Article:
THOMAS HOOD was born in the Poultry, London, in 1798. His father was a native of Scotland, and, for many years, acting partner in the firm of Vernor, Hood, and Sharp, extensive Booksellers and Publishers. Thomas Hood was in his childhood remarkable for great vivacity of spirits; and at a very early age gave tokens of the genius for which he has been since distinguished. When a boy, our informant states, "he was continually making shrewd and pointed remarks upon topics of which he was presumed to know nothing." He finished his education at Mr. Wanostrocht's academy, Camberwell; and on leaving school, his health being precarious, he was recommended to try the effect of a sea voyage on his constitution. The sea, however, appears to have had no attractions for the future Poet: in one of the pleasantest of his poems he sums up all the annoyances to which those who are "far from the land" are invariably subjected:
All the sea dangers,
Pirates and Sallee-men,
Tornadoes and Typhons,
And horrible Syphons,
&c. &c. &c.
Mr. Hood subsequently resided for a considerable period with his relatives in Dundee; and on his return to London, having manifested a taste for drawing, and expressed a desire to pursue the art of engraving, he was articled to his uncle, Mr. Robert Sands, with a view to acquire a knowledge of the profession. He passed two years sketching with the pencil, now and then taking up the graver, but chiefly composing poetry: his compositions found their way into the London Magazine, and at once attracted attention. A path to fame was speedily marked out for him; and he has taken his station as one of the most original and agreeable writers of the day.
The countenance of Mr. Hood is more solemn than merry: there is nothing in his appearance to indicate that wit and humour for which he is so eminent. He is by no means brilliant in conversation; but seems as if continually taking in the matter which he gives out sparingly in general society. We believe, indeed, that his mind is serious rather than comic; that the poems which have made so many readers laugh, are the produce of deep thought and study, and by no means the outbreaks of natural humour. We think we perceive this even in his merriest strains: few of them are without a touch of melancholy; and the topics he selects as fittest for him, are usually of a grave and sombre cast. We have never known him laugh heartily, either in company or in rhyme. It is highly to his credit, that with so much power in dealing with the burlesque, he has never indulged in personal satire: we look in vain through his hooks for a single passage that can give pain to any living person; neither does he ever verge upon indelicacy, or treat with lightness or indifference sacred subjects. Perhaps it is impossible to find a greater contrast than that which is presented by the writings of Thomas Hood, and Peter Pindar. The one cannot be facetious without exhibiting venom; — the other, in his most playful moments, is never either ill-tempered or envious. Indeed, kindliness, benevolence, and generosity are the characteristics even of Mr. Hood's "satirical" productions.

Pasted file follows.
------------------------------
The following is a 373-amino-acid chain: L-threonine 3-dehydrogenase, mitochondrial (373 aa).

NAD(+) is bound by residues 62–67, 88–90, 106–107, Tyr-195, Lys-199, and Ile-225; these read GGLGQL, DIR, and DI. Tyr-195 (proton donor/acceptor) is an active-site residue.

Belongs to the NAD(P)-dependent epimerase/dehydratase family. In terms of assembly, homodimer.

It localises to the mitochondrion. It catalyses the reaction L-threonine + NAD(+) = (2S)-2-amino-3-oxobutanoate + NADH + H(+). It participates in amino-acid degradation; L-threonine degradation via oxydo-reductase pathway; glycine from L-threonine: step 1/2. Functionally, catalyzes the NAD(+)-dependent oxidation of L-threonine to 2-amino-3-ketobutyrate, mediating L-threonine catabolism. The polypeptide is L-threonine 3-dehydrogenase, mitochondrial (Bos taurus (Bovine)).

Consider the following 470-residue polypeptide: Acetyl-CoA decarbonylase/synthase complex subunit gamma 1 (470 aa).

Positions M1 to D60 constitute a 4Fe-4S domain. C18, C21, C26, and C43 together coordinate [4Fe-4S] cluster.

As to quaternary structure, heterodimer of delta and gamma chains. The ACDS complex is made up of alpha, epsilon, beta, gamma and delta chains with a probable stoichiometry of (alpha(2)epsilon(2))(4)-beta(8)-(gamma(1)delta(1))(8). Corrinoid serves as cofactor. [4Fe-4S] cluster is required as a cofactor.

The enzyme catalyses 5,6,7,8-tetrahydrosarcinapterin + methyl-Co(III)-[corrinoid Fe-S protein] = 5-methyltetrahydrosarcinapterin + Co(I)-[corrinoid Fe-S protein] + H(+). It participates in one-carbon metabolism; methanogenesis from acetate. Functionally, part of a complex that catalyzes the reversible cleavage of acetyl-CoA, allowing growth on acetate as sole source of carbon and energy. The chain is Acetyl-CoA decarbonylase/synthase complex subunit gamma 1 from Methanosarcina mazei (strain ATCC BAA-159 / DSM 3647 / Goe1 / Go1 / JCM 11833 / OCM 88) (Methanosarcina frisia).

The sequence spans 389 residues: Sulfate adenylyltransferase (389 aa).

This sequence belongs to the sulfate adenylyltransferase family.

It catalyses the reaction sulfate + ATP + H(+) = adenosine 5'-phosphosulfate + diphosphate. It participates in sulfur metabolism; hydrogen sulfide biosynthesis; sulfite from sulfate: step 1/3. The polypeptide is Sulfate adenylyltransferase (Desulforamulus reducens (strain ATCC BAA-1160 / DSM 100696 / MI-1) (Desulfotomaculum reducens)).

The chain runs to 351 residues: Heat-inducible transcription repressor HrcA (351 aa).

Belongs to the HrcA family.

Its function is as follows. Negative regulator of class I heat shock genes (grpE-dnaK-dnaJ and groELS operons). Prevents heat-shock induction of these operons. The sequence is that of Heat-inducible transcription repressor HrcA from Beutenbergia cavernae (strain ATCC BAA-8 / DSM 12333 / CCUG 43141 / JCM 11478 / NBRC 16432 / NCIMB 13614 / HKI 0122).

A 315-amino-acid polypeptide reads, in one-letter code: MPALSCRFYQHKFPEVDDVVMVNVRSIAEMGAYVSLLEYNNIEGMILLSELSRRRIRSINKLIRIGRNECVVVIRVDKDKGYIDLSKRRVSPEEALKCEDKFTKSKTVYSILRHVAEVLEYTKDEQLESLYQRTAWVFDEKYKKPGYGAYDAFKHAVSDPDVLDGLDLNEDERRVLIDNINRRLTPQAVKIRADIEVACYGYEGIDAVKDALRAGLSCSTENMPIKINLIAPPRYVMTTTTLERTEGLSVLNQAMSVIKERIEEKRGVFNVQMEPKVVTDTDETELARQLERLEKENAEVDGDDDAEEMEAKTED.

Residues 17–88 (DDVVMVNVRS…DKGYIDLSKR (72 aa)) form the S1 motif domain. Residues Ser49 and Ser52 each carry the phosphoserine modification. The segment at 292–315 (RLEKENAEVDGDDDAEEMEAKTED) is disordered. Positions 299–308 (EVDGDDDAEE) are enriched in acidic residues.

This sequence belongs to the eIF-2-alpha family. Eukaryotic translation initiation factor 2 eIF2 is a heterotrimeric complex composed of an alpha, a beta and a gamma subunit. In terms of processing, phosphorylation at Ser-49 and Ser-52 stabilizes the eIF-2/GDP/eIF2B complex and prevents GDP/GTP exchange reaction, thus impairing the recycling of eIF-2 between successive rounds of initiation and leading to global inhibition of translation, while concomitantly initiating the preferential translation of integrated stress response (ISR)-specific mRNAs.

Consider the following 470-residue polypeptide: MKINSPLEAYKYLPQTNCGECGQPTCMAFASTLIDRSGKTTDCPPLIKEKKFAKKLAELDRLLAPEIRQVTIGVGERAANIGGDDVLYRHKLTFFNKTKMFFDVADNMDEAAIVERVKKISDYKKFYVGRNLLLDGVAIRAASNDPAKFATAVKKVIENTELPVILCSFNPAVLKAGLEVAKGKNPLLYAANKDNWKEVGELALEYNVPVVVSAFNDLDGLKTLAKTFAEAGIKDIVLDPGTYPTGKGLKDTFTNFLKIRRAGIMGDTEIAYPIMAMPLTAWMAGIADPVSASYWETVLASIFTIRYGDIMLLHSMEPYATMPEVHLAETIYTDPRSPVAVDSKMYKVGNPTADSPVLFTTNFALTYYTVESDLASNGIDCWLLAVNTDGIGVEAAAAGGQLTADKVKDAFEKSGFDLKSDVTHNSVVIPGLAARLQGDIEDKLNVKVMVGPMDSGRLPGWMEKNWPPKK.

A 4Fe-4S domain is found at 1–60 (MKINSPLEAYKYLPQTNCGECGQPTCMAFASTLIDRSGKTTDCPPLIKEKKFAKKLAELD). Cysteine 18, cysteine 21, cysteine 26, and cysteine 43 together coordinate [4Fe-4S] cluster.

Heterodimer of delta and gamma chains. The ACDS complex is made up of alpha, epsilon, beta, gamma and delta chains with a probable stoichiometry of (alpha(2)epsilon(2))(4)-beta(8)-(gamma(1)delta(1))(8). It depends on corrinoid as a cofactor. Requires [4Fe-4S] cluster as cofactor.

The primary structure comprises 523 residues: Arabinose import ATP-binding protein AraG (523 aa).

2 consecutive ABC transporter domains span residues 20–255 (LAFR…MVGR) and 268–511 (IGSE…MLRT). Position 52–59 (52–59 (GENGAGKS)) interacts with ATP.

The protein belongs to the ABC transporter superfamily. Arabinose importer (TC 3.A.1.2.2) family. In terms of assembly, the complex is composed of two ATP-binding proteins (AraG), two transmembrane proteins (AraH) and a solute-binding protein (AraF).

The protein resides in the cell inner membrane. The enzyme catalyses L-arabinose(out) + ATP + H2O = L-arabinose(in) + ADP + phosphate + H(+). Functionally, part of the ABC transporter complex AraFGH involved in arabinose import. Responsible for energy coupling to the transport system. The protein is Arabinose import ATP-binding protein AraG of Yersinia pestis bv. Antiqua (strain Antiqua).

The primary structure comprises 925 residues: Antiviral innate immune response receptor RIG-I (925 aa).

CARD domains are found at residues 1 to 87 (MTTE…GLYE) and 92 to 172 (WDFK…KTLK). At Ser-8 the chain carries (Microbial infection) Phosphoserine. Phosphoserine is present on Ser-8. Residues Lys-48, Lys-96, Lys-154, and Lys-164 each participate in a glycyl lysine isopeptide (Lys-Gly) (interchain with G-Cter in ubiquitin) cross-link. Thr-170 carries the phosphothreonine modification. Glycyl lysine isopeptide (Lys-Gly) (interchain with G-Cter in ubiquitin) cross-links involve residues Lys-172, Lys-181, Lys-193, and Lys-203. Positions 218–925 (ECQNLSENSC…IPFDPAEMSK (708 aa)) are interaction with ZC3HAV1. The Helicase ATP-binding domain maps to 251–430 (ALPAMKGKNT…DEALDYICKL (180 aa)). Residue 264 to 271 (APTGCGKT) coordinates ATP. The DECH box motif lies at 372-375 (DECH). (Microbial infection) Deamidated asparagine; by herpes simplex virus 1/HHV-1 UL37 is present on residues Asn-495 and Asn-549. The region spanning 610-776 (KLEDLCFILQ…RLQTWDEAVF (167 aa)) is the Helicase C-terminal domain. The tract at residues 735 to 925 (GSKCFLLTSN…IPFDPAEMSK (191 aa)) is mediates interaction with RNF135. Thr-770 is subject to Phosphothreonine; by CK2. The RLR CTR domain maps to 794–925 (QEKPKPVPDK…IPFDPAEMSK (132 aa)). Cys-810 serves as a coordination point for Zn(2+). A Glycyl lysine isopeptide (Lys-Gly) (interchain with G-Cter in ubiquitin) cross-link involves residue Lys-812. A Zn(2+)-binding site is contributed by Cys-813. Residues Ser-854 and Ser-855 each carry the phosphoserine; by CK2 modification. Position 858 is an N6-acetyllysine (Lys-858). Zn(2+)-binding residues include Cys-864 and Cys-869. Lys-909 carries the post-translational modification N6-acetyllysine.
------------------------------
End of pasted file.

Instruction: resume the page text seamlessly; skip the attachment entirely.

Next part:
It is, however, less to the humorous than to the serious compositions of Thomas Hood that we desire to direct the reader's attention. His name is so completely linked with "joking," that few are at all aware of his exquisite talent for pure and genuine poetry. While his Whims and Oddities have passed through many editions, his Plea of the Midsummer Fairies has never reached a second; and while his Comic Annuals have brought him a large income, his delicious Lyrics have scarcely yielded sufficient to pay the printer. We refer to the few extracts we have selected, for proof that Mr. Hood has claims to afar higher and more enviable reputation than that which his "puns" have conferred upon him. More tender, more graceful, or more beautifully wrought lyrics are scarcely to be found in the language. They "smack of the old Poets;" they have all the truth and nature for which the great Bards are pre-eminent; and while Mr. Hood has caught their spirit, he has not fallen into the error that has proved fatal to many of his contemporaries, — a mistaken notion that by copying the slips and blots which occasionally mar the delicate beauty of their writings, he was imitating their style and character.